Shipments of Jews to the camps had priority over anything but the army's needs on the German railways, and continued even in the face of the increasingly dire military situation at the end of 1942. Army leaders and economic managers complained about this diversion of resources and the killing of skilled Jewish workers, but Nazi leaders rated ideological imperatives above economic considerations.
The Polish government has maintained the site as a memorial for all those who perished there during World War II. Unlike the main camp at Auschwitz, Birkenau is not a museum, research archive, or publishing house. It is preserved more or less in the state it was found at liberation in January 1945. However, only a few of the wooden barracks remain and are now being restored. The brick barracks and other structures in the women’s camp still stand. All four Birkenau krematoria were dynamited by the retreating SS, however their ruins can still be seen.
Dynatron was Schindler's elevator drive system launched in 1965. It is based on Schlieren's Monotron drive which was developed in 1958. These drive systems are particularly distinguished by direct stopping, regulated electronically as a function of the distance to the floor level. Dynatron should not be confused with Schindler's Dynator (Ward Leonard) drive, which was introduced in 1945.
After World War II, Schindler and his wife Emilie settled in Regensburg, Germany, until 1949, when they immigrated to Argentina. In 1957, permanently separated but not divorced from Emilie, Schindler returned alone to Germany. Schindler died in Germany, penniless and almost unknown, in October 1974. Many of those whose survival he facilitated—and their descendants—lobbied for and financed the transfer of his body for burial in Israel.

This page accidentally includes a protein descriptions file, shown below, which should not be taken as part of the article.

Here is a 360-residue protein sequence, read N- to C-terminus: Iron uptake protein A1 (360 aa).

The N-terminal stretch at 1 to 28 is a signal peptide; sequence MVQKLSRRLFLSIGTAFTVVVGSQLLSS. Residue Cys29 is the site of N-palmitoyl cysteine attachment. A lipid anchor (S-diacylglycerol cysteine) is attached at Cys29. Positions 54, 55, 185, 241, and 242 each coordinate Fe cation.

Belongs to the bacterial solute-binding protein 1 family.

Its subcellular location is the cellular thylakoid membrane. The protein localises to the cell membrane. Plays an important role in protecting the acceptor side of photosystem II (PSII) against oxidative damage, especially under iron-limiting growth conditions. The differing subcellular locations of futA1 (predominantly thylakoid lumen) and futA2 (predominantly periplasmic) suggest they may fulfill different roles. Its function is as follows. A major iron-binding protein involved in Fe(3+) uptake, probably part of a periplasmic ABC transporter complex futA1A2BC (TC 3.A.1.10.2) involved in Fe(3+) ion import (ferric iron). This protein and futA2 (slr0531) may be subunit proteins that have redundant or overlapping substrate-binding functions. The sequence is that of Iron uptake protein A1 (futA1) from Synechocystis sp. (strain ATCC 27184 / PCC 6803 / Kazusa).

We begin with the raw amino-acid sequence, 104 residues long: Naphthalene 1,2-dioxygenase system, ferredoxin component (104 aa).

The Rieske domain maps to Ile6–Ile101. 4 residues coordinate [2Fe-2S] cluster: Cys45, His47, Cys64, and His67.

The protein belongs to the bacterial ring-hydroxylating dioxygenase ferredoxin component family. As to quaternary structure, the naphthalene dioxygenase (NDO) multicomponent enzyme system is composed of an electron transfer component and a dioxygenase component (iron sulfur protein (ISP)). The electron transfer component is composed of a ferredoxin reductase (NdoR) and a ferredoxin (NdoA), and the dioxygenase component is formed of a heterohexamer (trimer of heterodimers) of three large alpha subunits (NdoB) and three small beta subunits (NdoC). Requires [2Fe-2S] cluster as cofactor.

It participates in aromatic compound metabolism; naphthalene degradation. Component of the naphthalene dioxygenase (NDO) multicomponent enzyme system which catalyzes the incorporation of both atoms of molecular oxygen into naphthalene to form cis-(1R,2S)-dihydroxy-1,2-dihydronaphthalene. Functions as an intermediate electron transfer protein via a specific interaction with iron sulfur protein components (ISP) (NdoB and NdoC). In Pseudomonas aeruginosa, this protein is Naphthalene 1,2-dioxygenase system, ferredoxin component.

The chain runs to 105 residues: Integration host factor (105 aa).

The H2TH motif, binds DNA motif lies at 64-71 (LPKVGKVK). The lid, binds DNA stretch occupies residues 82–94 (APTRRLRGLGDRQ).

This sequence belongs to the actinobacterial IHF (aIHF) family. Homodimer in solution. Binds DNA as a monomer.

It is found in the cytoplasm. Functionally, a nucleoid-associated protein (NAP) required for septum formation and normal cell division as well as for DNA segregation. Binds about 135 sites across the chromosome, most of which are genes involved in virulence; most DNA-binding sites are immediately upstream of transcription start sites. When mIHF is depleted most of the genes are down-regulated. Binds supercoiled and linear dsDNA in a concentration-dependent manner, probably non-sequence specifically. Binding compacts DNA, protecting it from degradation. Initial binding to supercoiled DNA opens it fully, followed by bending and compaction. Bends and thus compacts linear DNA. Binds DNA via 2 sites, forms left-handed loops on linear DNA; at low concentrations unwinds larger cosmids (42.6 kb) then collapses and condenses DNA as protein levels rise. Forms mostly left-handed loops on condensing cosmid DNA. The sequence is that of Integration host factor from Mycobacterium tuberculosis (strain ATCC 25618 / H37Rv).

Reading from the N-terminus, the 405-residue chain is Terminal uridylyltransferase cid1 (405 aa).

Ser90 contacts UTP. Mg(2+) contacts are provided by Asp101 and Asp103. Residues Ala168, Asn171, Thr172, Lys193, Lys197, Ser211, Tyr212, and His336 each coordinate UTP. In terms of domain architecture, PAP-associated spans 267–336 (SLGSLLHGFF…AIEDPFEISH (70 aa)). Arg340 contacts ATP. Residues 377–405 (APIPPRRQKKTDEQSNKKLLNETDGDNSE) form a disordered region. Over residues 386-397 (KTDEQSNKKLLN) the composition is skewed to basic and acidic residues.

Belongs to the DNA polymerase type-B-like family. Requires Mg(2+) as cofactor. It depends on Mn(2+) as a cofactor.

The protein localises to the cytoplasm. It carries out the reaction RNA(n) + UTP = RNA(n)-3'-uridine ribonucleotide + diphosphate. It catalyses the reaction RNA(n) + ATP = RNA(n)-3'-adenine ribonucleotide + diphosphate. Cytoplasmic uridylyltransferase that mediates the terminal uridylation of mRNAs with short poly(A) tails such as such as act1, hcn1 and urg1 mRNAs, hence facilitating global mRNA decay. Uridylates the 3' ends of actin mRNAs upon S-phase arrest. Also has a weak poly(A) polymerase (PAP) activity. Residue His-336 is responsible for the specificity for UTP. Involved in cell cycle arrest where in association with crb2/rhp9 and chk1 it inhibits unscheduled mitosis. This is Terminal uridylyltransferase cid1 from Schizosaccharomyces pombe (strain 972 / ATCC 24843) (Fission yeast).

May 16, 1944 - Jews from Hungary arrive at Auschwitz. Eichmann arrives to personally oversee and speed up the extermination process. By May 24, an estimated 100,000 have been gassed. Between May 16 and May 31, the SS report collecting 88 pounds of gold and white metal from the teeth of those gassed. By the end of June, 381,661 persons - half of the Jews in Hungary - arrive at Auschwitz.
Not long after acquiring his “Emalia” factory - which produced enamel goods and munitions to supply the German front - the removal of Jews to death camps began in earnest. Schindler's Jewish accountant put him in touch with the few Jews with any remaining wealth. They invested in his factory, and in return they would be able to work there and perhaps be spared. He was persuaded to hire more Jewish workers, designating their skills as “essential,” paying off the Nazis so they would allow them to stay in Kraków. Schindler was making money, but everyone in his factory was fed, no-one was beaten, no-one was killed. It became an oasis of humanity in a desert of moral torpor.
As was the case in other camps, the primary form of voluntary music-making in Birkenau was singing. Due to its size and international composition, there were inmates from all over Europe whose voices survivors remembered. Prisoners sang to comfort one another, to build solidarity and to express resistance. The former inmate Kitty Hart remembered that
Schindler grew up in Svitavy, Moravia, and worked in several trades until he joined the Abwehr, the military intelligence service of Nazi Germany, in 1936. He joined the Nazi Party in 1939. Prior to the German occupation of Czechoslovakia in 1938, he collected information on railways and troop movements for the German government. He was arrested for espionage by the Czechoslovak government but was released under the terms of the Munich Agreement in 1938. Schindler continued to collect information for the Nazis, working in Poland in 1939 before the invasion of Poland at the start of World War II. In 1939, Schindler acquired an enamelware factory in Kraków, Poland, which employed at the factory's peak in 1944 about 1,750 workers, of whom 1,000 were Jews. His Abwehr connections helped Schindler protect his Jewish workers from deportation and death in the Nazi concentration camps. As time went on, Schindler had to give Nazi officials ever larger bribes and gifts of luxury items obtainable only on the black market to keep his workers safe.